May 8, 2021

DCTRS

Damascus Center for Theoretical and Civil Rights Studies

Top Disney executives go without bonuses due to the pandemic

Walt Disney Co.’s top executives — including Chief Executive Bob Chapek and Executive Chairman Bob Iger — went without cash bonuses for the company’s most recent fiscal year because of the financial havoc caused by the COVID-19 pandemic, according to a regulatory filing released Tuesday.

The result was significant reductions in overall compensation for Disney’s highest level of executive leadership, whose pay is weighted toward performance-based rewards rather than base salaries.

Chapek, in his first year as CEO of the Burbank entertainment giant, still had a total compensation package worth $14.2 million, including his salary and stock awards, according to Disney’s annual proxy report. He became CEO in February after running the company’s parks, products and experiences division.

A nearly three-decade veteran of the company, Chapek took a salary of $1.81 million, plus stock and options worth $6.13 million and $3.37 million, respectively.

Iger, who transitioned from CEO to executive chairman when Chapek took over, had a total compensation package worth $21 million in fiscal 2020. That represents a 56% decline from the prior year, when Iger received $47.5 million in pay. Iger, who is frequently among the highest-paid executives in the industry, made $65.6 million in 2018.

Last year, Iger pulled in a salary of $1.57 million, down from $3 million in 2019. His zeroed-out bonus in 2020 compared with a $21.8-million cash incentive for the prior year. He also took in $6.96 million in stock awards and $9.59 million in options in the most recent year.

Disney’s executive compensation has often come under criticism from activists, a charge that resurfaced during the pandemic when many employees were out of work. Sen. Elizabeth Warren (D-Mass.) in October blasted Disney for a wave of layoffs, a critique the company called “misinformed.”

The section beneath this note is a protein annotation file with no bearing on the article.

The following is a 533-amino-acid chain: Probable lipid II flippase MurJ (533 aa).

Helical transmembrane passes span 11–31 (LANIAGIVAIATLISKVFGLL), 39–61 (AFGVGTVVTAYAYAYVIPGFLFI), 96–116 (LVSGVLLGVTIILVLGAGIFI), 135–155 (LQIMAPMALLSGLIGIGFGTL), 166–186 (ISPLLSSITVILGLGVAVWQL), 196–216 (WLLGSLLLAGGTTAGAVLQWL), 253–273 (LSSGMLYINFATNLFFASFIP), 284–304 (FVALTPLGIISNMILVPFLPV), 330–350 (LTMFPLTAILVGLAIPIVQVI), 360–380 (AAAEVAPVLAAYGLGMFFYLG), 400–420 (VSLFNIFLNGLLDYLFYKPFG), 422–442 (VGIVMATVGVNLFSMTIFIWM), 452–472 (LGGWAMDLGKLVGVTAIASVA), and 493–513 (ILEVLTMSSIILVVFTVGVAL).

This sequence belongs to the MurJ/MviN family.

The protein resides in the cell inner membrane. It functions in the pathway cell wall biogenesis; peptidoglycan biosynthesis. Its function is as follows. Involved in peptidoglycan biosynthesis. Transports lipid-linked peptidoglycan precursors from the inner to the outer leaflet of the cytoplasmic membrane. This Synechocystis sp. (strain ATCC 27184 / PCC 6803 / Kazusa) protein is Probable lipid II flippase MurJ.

The decline in C-suite executive pay reflects a brutal year for Disney’s finances, which were hobbled by theme park closures and movie theater shutdowns. The company posted a net loss of $2.8 billion for the 2020 fiscal year, plummeting from a profit of $10.4 billion a year earlier, Disney said in November. Disney also furloughed and laid off tens of thousands of employees, with big hits coming from its parks business.

Other high-level executives went without bonuses, according to Disney’s proxy report: general counsel Alan Braverman, chief financial officer Christine McCarthy, chief communications officer Zenia Mucha and chief human resources office Jayne Parker.

Early in the pandemic, executives temporarily took salary cuts to slow the bleeding. Iger in March agreed to forgo his salary, while Chapek took a 50% cut. Other executives’ salaries were cut by as much as 30%.

But while Disney’s bottom line took a hit, the company made strides transforming itself for the digital streaming age. Buoyed by the success of Disney+, launched in November 2019, Disney reorganized to supercharge its streaming business by separating production decisions from distribution.

Disney+ in December reached 86.8 million subscribers globally, making it
one of the closest competitors to Netflix in the streaming race.